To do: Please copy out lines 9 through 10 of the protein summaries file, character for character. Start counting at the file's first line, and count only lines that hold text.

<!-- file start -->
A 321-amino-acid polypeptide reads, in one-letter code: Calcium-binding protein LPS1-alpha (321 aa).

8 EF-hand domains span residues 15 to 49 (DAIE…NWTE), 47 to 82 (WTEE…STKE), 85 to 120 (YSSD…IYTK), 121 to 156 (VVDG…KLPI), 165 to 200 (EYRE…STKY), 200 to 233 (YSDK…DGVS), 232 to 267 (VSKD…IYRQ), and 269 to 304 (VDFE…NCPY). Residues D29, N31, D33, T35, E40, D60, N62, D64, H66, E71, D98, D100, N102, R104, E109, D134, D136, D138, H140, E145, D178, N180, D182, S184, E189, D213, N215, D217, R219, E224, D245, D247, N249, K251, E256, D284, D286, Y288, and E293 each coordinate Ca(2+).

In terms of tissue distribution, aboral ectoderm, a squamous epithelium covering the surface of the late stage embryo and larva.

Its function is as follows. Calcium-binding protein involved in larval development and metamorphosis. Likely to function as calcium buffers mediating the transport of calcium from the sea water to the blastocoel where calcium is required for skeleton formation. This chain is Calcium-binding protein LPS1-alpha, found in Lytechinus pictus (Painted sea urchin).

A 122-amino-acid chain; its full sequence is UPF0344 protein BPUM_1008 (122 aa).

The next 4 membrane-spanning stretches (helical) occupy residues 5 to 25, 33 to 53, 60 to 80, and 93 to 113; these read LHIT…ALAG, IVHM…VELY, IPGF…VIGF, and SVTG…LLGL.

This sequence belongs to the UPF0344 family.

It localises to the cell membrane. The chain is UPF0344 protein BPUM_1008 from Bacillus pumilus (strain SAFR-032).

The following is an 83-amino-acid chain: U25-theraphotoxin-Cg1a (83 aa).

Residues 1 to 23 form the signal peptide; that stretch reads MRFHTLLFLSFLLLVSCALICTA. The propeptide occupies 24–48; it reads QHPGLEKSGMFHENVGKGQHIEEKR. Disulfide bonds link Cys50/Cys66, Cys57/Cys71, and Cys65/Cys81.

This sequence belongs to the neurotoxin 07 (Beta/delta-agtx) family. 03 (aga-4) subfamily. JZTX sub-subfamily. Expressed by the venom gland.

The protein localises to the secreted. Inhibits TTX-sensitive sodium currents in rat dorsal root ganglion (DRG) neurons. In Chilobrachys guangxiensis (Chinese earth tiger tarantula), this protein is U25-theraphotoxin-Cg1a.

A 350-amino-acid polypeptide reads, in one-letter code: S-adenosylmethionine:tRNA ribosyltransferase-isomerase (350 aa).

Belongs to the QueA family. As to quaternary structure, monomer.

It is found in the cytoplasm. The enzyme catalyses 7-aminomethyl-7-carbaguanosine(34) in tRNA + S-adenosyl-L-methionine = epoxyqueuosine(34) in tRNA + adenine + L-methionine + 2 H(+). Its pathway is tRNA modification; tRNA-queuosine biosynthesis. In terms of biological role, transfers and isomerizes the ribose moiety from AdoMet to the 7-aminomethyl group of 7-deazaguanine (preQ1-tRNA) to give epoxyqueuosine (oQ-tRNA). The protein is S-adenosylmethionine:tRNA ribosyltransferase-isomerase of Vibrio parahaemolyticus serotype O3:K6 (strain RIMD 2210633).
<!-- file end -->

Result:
The following is an 83-amino-acid chain: U25-theraphotoxin-Cg1a (83 aa).

Residues 1 to 23 form the signal peptide; that stretch reads MRFHTLLFLSFLLLVSCALICTA. The propeptide occupies 24–48; it reads QHPGLEKSGMFHENVGKGQHIEEKR. Disulfide bonds link Cys50/Cys66, Cys57/Cys71, and Cys65/Cys81.